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Mark H
"Maps of the fifteenth to eighteenth centuries are a favourite source of information for fringe writers, who use them to make a wide variety of claims. To Erich von Däniken, for instance, they are evidence for a survey of the Earth from space, carried out by extraterrestrials, while for Graham Hancock, they are evidence for an ancient sea-faring civilisation, lost beneath the sea after the melting of glacial ice at the end of the Pleistocene." - Mark H from Bookmarklet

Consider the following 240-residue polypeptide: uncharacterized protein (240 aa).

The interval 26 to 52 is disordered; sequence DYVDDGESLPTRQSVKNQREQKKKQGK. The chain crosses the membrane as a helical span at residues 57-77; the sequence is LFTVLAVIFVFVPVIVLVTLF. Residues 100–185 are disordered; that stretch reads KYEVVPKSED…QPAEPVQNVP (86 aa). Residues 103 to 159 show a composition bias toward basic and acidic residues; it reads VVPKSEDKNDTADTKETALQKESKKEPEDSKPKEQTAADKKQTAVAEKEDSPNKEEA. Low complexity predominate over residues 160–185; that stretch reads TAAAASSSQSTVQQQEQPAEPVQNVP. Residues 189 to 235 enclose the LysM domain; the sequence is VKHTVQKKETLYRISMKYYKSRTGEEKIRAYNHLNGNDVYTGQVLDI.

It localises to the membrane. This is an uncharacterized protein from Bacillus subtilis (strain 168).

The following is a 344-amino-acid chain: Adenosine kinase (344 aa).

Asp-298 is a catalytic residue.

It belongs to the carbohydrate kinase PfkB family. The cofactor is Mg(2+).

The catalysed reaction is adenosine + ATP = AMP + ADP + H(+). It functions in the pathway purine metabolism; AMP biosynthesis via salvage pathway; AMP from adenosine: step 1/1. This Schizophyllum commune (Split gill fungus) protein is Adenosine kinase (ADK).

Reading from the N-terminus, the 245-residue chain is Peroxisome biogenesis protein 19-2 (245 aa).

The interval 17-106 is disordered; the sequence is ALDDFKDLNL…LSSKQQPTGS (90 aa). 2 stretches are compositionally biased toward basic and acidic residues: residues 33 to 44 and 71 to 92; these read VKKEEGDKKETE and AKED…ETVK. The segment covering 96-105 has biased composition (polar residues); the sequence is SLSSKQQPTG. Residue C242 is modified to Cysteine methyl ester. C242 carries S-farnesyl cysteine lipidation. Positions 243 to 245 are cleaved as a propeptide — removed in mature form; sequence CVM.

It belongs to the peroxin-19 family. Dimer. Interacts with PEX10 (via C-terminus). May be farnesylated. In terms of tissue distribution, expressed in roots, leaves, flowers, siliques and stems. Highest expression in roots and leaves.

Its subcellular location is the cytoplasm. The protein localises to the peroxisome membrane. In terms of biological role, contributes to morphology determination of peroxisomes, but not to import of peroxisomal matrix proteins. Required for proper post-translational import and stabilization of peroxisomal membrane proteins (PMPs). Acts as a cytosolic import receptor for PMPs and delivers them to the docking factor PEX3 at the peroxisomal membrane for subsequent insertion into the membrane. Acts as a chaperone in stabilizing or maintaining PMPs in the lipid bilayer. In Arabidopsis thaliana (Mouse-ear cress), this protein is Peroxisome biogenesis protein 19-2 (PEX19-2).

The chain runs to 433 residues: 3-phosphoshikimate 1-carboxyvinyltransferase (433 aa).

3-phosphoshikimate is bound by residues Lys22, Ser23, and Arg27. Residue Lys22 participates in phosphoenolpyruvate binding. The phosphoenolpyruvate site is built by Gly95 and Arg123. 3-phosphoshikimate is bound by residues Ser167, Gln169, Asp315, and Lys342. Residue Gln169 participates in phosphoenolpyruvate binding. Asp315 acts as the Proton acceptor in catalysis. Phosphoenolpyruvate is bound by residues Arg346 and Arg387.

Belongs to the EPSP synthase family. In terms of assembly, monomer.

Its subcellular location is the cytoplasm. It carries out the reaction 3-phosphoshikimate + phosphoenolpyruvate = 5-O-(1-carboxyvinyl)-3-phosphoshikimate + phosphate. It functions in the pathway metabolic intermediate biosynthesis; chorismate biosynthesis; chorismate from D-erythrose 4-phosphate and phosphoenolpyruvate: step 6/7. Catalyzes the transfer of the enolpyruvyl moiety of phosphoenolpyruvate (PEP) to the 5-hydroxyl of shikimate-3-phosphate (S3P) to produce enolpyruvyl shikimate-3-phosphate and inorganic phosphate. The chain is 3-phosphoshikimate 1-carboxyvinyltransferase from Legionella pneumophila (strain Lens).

Good debunking of the claims of inexplicable ancient knowledge which highlights how cartographers were far more diligent than those who've come after them with preconceptions they then try to prove using the incredible power of overlooking things that run counter to that viewpoint. Many of the claims follow on from the work of a geography teacher who overheard a radio discussion between a US navy engineer and two priests; the engineer, far from being something of an expert, was the kind of person who believed the Vikings started an Iron Age in North America without evidence to support it. Some careful ignoring of all the writing on the maps that indicate exactly what land masses were later and legends are born. - Mark H